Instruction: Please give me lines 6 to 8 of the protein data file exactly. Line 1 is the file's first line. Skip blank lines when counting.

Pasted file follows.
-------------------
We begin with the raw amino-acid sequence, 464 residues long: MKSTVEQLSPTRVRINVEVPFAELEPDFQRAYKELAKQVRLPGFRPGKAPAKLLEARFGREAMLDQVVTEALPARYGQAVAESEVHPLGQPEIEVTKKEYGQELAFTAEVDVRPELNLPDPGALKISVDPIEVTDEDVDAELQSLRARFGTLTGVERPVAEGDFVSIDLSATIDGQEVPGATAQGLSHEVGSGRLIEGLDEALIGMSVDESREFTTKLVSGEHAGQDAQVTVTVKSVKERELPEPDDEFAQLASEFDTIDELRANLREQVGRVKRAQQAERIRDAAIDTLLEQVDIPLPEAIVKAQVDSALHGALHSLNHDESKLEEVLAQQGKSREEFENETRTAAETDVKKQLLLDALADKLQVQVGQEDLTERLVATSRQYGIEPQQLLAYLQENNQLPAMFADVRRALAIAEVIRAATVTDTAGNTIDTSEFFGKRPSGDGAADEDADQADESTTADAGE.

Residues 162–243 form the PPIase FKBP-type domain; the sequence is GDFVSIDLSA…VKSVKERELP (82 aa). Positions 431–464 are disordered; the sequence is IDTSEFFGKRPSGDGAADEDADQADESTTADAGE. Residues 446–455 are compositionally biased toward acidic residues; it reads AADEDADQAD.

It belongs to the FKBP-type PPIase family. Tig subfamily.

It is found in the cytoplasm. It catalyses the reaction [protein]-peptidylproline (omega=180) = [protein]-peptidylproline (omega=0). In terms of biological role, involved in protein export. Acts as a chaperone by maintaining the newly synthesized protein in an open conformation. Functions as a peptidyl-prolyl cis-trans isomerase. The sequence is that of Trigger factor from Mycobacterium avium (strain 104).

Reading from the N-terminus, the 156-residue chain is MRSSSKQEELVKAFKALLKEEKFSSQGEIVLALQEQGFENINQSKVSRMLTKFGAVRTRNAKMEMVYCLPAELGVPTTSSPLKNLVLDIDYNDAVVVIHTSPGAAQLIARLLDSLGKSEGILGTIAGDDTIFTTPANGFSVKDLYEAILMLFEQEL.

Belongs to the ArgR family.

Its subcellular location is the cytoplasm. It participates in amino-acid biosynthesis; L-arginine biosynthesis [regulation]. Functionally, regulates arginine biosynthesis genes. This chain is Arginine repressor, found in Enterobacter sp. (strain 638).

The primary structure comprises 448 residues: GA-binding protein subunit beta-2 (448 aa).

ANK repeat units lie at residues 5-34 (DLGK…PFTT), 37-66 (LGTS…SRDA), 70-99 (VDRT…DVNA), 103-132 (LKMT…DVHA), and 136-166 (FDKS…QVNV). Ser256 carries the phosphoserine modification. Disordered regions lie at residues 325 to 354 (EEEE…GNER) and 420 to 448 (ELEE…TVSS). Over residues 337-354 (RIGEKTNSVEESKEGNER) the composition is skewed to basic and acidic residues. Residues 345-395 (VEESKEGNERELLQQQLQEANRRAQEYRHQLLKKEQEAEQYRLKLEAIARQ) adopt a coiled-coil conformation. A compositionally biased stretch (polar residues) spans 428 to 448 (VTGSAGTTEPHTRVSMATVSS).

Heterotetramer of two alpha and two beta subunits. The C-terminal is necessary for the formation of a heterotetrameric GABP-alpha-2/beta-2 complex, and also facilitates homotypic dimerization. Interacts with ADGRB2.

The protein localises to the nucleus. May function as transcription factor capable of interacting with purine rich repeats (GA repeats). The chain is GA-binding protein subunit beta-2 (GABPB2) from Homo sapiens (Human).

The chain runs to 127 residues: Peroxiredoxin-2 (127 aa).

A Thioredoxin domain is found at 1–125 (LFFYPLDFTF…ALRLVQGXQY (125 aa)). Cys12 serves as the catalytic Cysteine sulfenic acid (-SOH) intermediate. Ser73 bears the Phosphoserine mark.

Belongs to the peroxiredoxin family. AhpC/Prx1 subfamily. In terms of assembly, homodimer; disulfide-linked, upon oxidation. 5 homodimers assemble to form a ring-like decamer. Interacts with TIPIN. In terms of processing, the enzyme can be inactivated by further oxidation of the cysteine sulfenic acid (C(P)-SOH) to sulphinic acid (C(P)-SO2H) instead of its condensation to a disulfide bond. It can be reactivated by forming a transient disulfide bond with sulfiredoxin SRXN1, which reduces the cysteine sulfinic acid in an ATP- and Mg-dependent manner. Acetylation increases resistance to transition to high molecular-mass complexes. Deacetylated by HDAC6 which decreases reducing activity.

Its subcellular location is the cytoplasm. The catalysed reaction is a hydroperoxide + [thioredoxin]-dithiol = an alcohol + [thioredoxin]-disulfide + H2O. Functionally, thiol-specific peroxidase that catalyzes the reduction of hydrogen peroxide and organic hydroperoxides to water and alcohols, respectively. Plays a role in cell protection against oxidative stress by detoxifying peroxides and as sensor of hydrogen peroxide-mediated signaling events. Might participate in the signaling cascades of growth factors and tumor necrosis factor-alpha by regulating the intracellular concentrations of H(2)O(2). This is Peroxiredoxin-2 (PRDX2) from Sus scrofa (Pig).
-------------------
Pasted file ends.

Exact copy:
Belongs to the ArgR family.

Its subcellular location is the cytoplasm. It participates in amino-acid biosynthesis; L-arginine biosynthesis [regulation]. Functionally, regulates arginine biosynthesis genes. This chain is Arginine repressor, found in Enterobacter sp. (strain 638).

The primary structure comprises 448 residues: GA-binding protein subunit beta-2 (448 aa).